This brings me to another huge obstacle this movie had to deal with: Ant-Man’s abilities. Not only do we need to believe that Ant-Man is a legitimate superhero worthy to stand with the Avengers, but we also need to believe that Ant-Man’s abilities could cause unimaginable worldwide catastrophe if they fell into the wrong hands.
And what can he do? He can shrink and he can talk to ants. That doesn’t exactly sound like a big deal. But this movie will convince you otherwise.
First of all, shrinking down to the size of an insect means that Ant-Man is practically invisible and able to squeeze through the tiniest opening. So it’s pretty much the next best thing to being a ghost. It also helps that Ant-Man somehow retains his density and strength through pseudoscience, so he’s able to jump really high and punch really hard, which in turn means that he can take out anyone and they would literally never see him coming. Moreover, Ant-Man doesn’t really lose any of the advantages that come with being a full-sized human, because he can go from ant-sized to full-sized and back again in the space of half a second.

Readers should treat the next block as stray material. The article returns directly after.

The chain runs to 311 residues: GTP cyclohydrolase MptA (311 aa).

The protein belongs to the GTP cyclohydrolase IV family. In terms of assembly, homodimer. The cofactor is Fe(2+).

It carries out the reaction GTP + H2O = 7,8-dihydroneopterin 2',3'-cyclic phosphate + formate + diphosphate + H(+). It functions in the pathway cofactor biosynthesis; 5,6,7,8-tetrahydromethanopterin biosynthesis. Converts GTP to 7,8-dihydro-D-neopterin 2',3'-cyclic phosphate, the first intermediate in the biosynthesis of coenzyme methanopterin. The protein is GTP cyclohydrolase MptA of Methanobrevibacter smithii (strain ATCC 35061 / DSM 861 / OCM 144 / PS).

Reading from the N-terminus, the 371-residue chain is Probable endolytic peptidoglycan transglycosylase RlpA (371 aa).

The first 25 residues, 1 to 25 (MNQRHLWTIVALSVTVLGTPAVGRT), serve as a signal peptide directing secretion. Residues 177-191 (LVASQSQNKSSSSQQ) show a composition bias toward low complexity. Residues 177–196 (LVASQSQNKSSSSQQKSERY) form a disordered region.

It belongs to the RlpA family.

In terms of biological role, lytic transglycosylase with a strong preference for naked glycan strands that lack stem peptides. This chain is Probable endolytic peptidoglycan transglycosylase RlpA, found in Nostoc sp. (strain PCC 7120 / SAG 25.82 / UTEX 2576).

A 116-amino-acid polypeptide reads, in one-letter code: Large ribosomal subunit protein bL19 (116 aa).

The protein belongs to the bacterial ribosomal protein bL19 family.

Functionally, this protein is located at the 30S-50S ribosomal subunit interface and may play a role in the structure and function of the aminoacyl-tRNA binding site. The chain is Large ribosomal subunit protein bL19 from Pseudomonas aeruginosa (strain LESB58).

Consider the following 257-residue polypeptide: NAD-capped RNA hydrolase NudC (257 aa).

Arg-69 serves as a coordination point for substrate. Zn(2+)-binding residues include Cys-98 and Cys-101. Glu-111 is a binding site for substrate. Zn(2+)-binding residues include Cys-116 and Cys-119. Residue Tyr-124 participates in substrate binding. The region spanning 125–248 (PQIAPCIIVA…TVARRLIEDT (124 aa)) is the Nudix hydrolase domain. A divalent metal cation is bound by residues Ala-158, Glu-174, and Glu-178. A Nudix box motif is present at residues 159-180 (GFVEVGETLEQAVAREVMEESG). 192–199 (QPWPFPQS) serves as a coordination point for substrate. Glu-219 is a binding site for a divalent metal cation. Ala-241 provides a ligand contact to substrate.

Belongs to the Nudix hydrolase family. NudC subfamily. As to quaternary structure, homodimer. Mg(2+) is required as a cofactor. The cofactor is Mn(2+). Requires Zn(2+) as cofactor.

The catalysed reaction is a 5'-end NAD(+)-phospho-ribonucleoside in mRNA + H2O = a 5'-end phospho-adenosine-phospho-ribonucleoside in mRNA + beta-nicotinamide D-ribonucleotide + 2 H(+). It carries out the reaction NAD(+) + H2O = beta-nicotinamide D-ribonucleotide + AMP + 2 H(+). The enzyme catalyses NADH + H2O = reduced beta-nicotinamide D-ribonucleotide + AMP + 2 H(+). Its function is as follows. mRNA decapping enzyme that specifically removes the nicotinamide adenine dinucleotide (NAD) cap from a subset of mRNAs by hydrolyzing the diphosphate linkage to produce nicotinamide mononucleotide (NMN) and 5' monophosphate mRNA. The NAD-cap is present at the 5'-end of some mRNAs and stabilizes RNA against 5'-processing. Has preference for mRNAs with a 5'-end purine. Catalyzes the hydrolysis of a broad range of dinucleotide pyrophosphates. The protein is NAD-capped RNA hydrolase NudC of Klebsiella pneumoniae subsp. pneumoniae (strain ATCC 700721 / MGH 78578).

All of this naturally means that the fight scenes kick serious ass. This is where Edgar Wright’s presence is most keenly felt, since the action scenes are all brimming over with creativity and energy that I would normally associate with Wright’s work. The fights move with jaw-dropping speed, and all the rapid growing/shrinking lends a beautifully creative new spin on all the usual motions of punching and gunning.
As for the ability to talk to ants… well, first of all, the ants are going to be the breakout stars of this movie. Easily. The film is positively infested with massive hordes of ants, and they’re all given so much personality that it really feels like a loss when they get killed off. They don’t even talk and they barely have anything that resembles emotion, yet Ant-Man interacts with them in a way that engenders so much sympathy. You can’t help but cheer when the fire ants build a scaffolding, when the bullet ants attack some guy, or when Ant-Man is flying atop his favorite winged arthropod.
This brings me to the bigger point: These insects really are Ant-Man’s greatest allies. There are so many species of ants out there, all with their own unique abilities, and there are hundreds of them within reach at any given time. As such, the ability to control them telepathically is pretty darn close to telekinesis. It doesn’t even take a cybernetic helmet like the comics: This version of the character uses an earpiece that could easily be mistaken for an everyday hearing aid.